Exploring the Code
Let’s have a look at the concept of code. We’re going to consider the function of a really simple escrow service, like PayPal. What escrow is mutual payment protection, basically when two parties want to transact, they want somebody in the middle to make sure that neither of them gets ripped off.
The seller asks for payment in escrow, effectively, give the money to a trusted third party, when they get the money I give you the thing, then they release the money to me once you confirm that I’ve given you the thing. This is a really simple explanation of an escrow, purely to give context to what we are exploring here in answering the question ‘What is Ethereum?’.
Ethereum’s programing language is called Solidity, and compared to the other languages out there this has more features and is much nicer to work with, and as you can see below it is much nicer to look at also. Despite the Developer Tools for Ethereum being around for about two years, they are still quite limited at this stage.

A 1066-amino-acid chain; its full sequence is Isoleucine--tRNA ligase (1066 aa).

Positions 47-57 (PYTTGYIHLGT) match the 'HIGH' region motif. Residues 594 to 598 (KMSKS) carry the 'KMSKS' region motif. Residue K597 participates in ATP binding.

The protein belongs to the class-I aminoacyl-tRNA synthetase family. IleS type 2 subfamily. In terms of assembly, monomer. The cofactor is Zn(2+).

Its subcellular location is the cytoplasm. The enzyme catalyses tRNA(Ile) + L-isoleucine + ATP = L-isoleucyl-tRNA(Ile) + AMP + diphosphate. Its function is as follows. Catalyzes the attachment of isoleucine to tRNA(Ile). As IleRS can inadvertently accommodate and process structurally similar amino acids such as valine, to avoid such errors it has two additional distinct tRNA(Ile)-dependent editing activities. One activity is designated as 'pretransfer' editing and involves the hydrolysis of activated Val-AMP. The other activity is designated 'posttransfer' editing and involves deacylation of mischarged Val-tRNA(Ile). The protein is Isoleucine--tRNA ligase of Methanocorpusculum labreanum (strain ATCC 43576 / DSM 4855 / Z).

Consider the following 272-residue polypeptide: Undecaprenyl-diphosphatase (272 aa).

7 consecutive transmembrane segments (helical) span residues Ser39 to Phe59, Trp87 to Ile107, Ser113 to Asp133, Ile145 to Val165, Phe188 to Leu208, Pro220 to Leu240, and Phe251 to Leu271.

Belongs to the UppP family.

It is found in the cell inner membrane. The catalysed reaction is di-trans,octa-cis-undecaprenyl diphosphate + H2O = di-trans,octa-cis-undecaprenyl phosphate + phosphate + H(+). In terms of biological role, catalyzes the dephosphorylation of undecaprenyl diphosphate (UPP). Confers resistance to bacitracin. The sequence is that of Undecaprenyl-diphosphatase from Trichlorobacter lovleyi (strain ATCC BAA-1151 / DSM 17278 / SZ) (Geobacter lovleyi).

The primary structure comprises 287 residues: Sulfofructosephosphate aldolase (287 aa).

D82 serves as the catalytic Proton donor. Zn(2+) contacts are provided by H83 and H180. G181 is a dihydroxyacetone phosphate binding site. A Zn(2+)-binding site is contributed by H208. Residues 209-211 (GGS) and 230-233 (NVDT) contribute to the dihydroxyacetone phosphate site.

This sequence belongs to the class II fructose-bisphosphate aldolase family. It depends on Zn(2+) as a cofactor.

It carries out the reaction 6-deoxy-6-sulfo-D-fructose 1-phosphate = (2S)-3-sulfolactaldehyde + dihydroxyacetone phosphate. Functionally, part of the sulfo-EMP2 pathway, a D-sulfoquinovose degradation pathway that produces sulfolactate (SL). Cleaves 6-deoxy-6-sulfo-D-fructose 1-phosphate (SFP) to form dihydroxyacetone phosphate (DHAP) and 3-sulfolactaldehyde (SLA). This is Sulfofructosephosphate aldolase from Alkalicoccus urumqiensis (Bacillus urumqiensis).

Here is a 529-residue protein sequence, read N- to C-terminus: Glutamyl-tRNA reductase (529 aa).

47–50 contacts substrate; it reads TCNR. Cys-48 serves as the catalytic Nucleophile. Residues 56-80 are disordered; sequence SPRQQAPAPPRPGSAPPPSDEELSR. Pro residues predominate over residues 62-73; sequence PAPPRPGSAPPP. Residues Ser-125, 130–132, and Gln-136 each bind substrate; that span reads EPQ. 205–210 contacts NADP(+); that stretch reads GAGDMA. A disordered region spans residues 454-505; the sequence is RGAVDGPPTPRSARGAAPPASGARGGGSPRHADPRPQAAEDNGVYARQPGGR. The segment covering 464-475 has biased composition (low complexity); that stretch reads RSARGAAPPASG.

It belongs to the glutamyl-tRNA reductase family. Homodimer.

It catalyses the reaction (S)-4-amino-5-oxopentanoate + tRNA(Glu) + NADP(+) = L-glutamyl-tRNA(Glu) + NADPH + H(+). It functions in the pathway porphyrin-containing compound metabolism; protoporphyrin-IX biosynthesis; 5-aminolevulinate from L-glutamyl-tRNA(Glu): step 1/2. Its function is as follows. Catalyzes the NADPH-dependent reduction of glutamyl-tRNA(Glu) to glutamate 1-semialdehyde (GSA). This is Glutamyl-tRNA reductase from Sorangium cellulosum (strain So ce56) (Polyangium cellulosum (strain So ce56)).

This is an example of a simple contract, where there are normal variables. In the case of an escrow smart contract, there would be two variables at the top. There would also be the address of the Seller (their Ethereum wallet public key or address). There would also be a mapping, like an object of addresses to number on signages. These would tell us the address of any buyers, and how much money they have sent. This is followed by events which tell the outside world what has happened.
Next, there is a constructor, this is something that only ever runs once, and runs from the context of whoever deployed the contract. So, for example, it could be in this instance the seller, and we are saying that the seller is whoever deployed this contact.